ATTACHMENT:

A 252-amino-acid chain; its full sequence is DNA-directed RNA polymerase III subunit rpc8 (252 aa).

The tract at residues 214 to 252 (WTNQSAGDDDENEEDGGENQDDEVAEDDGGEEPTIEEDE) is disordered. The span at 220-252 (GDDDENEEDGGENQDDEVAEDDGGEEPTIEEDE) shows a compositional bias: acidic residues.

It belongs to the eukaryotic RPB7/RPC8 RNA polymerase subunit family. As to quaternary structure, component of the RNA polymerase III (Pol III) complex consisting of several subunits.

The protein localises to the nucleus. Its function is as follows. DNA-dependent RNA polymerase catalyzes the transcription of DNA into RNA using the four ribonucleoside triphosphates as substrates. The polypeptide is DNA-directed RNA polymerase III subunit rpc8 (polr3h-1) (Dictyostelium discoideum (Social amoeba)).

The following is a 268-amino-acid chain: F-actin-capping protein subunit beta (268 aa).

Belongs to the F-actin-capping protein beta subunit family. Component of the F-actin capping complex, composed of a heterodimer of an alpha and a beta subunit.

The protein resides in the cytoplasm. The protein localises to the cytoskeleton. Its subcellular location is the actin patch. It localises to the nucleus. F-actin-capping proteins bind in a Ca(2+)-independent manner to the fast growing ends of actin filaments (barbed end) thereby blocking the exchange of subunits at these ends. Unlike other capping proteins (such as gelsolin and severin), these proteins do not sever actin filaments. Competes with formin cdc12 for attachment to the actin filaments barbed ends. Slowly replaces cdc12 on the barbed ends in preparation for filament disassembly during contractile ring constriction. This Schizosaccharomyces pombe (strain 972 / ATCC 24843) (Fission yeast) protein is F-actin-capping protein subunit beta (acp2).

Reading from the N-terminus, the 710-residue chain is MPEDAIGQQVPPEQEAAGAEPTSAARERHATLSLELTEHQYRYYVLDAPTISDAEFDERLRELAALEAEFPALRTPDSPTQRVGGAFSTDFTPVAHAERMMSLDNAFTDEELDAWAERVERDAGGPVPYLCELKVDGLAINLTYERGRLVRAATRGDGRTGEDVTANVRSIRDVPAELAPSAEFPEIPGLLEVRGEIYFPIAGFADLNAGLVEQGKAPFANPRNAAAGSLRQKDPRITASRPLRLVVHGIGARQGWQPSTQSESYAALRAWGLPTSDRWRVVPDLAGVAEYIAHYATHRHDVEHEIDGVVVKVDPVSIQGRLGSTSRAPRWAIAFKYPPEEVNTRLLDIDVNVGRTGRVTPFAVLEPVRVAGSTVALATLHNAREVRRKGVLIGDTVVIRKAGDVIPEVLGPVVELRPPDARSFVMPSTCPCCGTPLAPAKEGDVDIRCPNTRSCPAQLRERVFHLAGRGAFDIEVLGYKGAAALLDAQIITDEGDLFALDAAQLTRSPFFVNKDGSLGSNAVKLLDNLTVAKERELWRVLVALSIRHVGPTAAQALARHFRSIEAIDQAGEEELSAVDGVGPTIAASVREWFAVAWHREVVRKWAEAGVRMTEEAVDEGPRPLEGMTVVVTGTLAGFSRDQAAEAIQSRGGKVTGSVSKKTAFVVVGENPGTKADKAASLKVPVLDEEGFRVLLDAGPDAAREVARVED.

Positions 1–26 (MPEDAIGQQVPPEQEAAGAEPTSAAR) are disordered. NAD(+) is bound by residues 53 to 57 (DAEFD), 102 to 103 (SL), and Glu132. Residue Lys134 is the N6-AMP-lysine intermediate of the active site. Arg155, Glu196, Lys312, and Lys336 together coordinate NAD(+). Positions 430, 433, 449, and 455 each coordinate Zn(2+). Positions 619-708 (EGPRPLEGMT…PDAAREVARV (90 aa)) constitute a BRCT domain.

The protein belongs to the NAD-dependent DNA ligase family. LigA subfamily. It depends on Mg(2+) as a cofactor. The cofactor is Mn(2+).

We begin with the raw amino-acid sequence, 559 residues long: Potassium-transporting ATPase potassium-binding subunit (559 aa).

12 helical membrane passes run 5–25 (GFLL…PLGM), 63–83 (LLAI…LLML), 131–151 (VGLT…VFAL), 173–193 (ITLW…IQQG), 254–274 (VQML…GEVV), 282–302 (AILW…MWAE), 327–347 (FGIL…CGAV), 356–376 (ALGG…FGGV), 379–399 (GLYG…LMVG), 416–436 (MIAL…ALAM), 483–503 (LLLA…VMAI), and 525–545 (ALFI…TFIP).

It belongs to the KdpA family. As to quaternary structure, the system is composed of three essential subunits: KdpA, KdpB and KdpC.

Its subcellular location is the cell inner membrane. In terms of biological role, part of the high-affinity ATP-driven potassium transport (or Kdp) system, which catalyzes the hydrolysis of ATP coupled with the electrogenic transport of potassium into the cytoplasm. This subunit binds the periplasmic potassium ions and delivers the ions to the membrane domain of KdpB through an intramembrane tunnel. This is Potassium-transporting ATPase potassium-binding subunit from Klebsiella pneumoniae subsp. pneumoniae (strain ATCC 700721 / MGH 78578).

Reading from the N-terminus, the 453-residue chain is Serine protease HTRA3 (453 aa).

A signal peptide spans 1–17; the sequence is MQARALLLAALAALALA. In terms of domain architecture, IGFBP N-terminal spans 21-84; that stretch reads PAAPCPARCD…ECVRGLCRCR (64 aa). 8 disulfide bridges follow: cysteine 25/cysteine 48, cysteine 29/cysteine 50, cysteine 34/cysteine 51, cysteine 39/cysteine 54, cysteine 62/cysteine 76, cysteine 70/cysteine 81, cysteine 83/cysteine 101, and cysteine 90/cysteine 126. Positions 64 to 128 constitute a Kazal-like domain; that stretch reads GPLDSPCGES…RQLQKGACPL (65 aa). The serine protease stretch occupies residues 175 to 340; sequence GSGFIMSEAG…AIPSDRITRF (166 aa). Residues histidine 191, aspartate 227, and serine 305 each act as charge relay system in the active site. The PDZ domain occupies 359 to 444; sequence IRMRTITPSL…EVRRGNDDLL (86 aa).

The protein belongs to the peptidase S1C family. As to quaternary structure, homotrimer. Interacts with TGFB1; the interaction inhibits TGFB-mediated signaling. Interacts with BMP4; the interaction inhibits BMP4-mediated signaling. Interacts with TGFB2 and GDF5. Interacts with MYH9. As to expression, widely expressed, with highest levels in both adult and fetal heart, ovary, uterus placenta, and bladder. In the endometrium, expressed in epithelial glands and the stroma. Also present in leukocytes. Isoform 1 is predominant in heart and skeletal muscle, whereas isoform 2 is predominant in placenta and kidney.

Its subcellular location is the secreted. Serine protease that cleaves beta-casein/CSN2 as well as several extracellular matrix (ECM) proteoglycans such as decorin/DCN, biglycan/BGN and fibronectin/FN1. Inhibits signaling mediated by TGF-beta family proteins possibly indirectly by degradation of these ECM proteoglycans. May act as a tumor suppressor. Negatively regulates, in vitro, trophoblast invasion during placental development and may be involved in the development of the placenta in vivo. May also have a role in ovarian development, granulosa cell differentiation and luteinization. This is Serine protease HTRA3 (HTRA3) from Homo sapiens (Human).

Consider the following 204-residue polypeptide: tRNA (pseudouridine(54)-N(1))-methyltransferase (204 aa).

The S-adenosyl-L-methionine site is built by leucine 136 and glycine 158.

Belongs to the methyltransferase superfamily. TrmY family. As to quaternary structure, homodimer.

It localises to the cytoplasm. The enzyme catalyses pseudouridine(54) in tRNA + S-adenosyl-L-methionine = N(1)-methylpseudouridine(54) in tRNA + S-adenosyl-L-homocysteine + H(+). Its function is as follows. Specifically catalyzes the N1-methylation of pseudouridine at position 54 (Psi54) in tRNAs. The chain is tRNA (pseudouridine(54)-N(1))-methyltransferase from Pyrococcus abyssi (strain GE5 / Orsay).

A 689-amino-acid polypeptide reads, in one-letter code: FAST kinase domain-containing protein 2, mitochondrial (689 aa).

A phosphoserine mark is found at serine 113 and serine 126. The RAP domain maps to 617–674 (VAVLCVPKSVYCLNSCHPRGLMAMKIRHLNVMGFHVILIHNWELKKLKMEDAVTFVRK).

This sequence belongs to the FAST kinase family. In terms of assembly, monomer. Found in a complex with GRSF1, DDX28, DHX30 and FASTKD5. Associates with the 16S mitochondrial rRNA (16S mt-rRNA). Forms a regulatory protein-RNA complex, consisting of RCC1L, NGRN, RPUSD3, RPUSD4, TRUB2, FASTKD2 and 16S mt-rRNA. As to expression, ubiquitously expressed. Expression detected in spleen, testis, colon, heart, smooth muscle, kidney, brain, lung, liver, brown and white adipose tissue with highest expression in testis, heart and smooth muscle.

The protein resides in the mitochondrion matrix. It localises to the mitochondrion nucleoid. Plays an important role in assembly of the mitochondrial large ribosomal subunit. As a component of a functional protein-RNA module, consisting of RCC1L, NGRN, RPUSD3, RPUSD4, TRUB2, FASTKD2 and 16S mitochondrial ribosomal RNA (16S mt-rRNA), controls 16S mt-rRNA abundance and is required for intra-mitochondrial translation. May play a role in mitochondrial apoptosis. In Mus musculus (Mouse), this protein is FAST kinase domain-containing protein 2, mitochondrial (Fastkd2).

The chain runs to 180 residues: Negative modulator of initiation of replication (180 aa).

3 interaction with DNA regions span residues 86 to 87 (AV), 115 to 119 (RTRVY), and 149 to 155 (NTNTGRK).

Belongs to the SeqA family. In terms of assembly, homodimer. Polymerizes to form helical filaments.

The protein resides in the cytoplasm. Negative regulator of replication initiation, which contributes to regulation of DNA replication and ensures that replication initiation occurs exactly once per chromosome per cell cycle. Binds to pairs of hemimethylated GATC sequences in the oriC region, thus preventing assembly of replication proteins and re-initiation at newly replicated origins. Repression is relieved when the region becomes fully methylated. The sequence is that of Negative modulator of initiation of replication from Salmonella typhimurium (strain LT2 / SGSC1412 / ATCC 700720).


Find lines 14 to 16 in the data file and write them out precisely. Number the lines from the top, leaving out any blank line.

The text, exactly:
Its subcellular location is the cell inner membrane. In terms of biological role, part of the high-affinity ATP-driven potassium transport (or Kdp) system, which catalyzes the hydrolysis of ATP coupled with the electrogenic transport of potassium into the cytoplasm. This subunit binds the periplasmic potassium ions and delivers the ions to the membrane domain of KdpB through an intramembrane tunnel. This is Potassium-transporting ATPase potassium-binding subunit from Klebsiella pneumoniae subsp. pneumoniae (strain ATCC 700721 / MGH 78578).

Reading from the N-terminus, the 453-residue chain is Serine protease HTRA3 (453 aa).

A signal peptide spans 1–17; the sequence is MQARALLLAALAALALA. In terms of domain architecture, IGFBP N-terminal spans 21-84; that stretch reads PAAPCPARCD…ECVRGLCRCR (64 aa). 8 disulfide bridges follow: cysteine 25/cysteine 48, cysteine 29/cysteine 50, cysteine 34/cysteine 51, cysteine 39/cysteine 54, cysteine 62/cysteine 76, cysteine 70/cysteine 81, cysteine 83/cysteine 101, and cysteine 90/cysteine 126. Positions 64 to 128 constitute a Kazal-like domain; that stretch reads GPLDSPCGES…RQLQKGACPL (65 aa). The serine protease stretch occupies residues 175 to 340; sequence GSGFIMSEAG…AIPSDRITRF (166 aa). Residues histidine 191, aspartate 227, and serine 305 each act as charge relay system in the active site. The PDZ domain occupies 359 to 444; sequence IRMRTITPSL…EVRRGNDDLL (86 aa).